A visit to the Musée Rodin in Paris
Over breakfast on a damp Parisian morning we discussed our plans for the day. Maybe rather than a walk a museum visit would be a better option, given the weather?
So we went online and managed to book tickets for the Musée Rodin, which had been on my Paris ‘bucket list’ for some time. However by the time we were ready to go out the skies were already clearing. So instead of going directly to Varennes, the nearest stop to the museum, we got off the Metro on the Champs Elysees. From there we walked past the Grand and Petit Palais and across the Pont Alexandre III, with wonderful views and photo opps.
At the museum
This museum occupies the Hôtel Biron, where Rodin lived for the last decade of his life. He left the building and most of his sculptures to the French state in his will, to be used as a museum to display his work. The museum today is spread across a sculpture garden as well as many rooms of the house.
By the time we arrived it was mid-morning so we stopped for a drink in the café in the gardens before starting to explore. The gardens were attractive in their own right, as well as providing a lovely backdrop for the sculptures. Being early September some leaves had already started to turn; but there were still a few summer flowers, especially among a group of hydrangeas.
After the early shower the weather was perfect for enjoying the gardens. They are dotted with sculptures and laid out in a formal French style for the most part, but with a less formal woodland walk to one side.
Highlights in the garden for me included:
We spotted this almost immediately on entry. This is one of Rodin’s most famous works and there are many casts around the world. It looked very striking here in the garden setting, with the golden dome of Les Invalides in the background.
Ugolino and his Sons
This forms the centrepiece of the ornamental pond at the far end of the garden. I owed my understanding of this work to my friend Don, who described it on his blog about the museum.
Rodin’s sculpture is based on Dante’s telling of the story of Ugolino della Gherardesca, a 13th century Italian count. As Don so graphically explains:
On orders of his enemy, the Archbishop, Ugolino and his sons and grandsons were imprisoned in a tower and left there to starve to death, the keys having been thrown into the river.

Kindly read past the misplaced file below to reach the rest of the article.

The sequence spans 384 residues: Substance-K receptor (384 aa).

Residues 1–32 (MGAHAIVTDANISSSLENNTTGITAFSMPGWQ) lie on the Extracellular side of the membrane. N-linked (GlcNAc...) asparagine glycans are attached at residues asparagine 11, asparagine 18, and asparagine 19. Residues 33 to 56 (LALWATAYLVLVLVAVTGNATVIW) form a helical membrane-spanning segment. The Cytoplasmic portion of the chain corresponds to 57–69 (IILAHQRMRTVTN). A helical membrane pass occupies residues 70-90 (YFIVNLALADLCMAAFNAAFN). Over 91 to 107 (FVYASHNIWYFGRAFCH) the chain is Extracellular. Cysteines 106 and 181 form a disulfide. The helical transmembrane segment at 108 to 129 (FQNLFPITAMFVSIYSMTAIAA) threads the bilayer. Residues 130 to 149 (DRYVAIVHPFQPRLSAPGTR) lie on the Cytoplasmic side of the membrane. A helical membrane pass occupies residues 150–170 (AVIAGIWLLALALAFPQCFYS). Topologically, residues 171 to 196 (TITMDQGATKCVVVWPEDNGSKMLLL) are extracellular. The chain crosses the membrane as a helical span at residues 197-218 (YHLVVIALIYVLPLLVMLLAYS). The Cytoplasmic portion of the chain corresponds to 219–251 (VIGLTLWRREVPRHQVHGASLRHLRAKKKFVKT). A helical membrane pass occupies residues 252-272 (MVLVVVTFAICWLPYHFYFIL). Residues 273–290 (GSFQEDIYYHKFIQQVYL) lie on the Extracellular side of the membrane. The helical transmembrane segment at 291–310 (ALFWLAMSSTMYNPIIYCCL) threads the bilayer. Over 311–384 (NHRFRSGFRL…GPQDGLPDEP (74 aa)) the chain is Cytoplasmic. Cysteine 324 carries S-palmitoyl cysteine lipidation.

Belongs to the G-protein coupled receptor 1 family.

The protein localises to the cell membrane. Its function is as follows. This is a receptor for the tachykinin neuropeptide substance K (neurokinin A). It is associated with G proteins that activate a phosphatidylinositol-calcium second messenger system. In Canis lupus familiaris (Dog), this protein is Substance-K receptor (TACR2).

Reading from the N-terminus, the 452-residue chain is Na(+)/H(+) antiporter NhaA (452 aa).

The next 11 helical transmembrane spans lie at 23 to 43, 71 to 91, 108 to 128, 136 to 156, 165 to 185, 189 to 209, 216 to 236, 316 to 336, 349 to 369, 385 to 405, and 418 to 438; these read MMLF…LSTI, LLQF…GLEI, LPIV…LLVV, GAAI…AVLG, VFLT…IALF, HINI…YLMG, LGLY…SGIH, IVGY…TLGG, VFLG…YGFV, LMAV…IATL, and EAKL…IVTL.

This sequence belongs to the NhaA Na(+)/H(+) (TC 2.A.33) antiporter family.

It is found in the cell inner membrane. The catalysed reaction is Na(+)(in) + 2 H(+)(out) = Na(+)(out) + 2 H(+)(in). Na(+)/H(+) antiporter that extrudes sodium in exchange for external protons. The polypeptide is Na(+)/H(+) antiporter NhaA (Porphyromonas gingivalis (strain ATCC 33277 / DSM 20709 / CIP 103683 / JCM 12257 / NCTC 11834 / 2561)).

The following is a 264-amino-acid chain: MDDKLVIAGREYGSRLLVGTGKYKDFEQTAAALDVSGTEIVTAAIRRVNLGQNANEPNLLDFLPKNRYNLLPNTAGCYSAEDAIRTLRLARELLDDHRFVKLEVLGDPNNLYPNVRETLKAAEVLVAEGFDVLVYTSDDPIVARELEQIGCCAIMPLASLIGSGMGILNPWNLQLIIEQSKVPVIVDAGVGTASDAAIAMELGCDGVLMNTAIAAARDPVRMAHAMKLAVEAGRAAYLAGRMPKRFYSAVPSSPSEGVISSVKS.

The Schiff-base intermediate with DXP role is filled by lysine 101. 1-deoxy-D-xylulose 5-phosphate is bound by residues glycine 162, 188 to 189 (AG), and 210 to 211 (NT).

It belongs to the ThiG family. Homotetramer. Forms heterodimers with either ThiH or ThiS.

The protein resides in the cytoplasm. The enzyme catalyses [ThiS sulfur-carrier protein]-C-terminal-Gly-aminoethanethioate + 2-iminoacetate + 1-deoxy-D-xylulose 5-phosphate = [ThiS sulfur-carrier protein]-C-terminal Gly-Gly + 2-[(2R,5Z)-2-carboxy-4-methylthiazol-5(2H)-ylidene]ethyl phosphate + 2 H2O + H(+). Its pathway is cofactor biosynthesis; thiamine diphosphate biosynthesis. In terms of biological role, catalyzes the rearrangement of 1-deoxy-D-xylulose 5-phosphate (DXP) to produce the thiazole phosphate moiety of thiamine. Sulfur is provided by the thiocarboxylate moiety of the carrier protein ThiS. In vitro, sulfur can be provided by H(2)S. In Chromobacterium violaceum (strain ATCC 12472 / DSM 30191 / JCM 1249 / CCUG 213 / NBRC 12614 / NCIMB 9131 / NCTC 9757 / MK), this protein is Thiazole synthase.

This probably would have been forgotten as just another gruesome episode from Italian history, except that Dante Alighieri picked up on the story a quarter century later and used it in his Divine Comedy — in the Inferno part, of course. In Dante’s version, the dying children beg their father to eat their bodies after they have died, and he finally gets so desperate that he does so. For this crime of cannibalism (among other crimes) he is condemned to eternal torture in the ninth circle of hell — along with his enemy, the Archbishop.
The Burghers of Calais
These figures are dotted around the woodland area. I know the London grouping of the Burghers of course; but it was interesting to see them here larger and as separate statues. The burghers were six dignitaries of the city who went to hand over the keys of the city to the victorious King of England at the end of the siege of 1346-47 during the Hundred Years’ War. The museum website describes them thus:
Alone facing their destiny and death, they do not look at each other, do not touch. Simply dressed in a tunic, with a rope around their necks and bare feet, the condemned men begin their slow funeral march. Rodin gives each figure, studied naked before being draped in the condemned man’s tunic, a particular gesture and movement – from despair to abandonment, from confidence to resignation.
The monument to Victor Hugo
This is also in the woodland area. It depicts him sitting on the rocks in Guernsey, where he lived in exile. The sign nearby explained that he is shown deep in thought, with his arm outstretched as though to calm the waves, and accompanied by the Tragic Muse.
Inside the house
After exploring the gardens we went into the house. On the whole I found the pieces here less engrossing. Maybe that was because there were too many of them to take in properly. Of course though I had to admire Le Baiser / The Kiss, another of Rodin’s most famous works. The version here is in white marble, whereas the one we had seen on our previous visit to Paris, in the Tuileries, is in bronze. I was also taken by La Tempête and L’Illusion, soeur d’Icare (sister of Icarus).
I last visited Paris in 2021 when these photos were taken
Such strong, tactile sculptures in the garden. They are wonderful pieces. Glad to go there with you – I didn’t know about this museum.
Glad you enjoyed it Ruth – well worth a visit if you’re ever in Paris!
I appreciate all your posts about Paris, I’ve only been there once but I miss it like I miss a dear friend. I love all your photos, especially when they frame the Eiffel Tower.
Thank you Rose 🙂 I think many people feel the same about Paris, I know I do! I’m fortunate that we’re near enough to visit quite often, I must have been eight times now I think – the first in my teens (school exchange trip), the second for our honeymoon and a number of city breaks since for various reasons 😀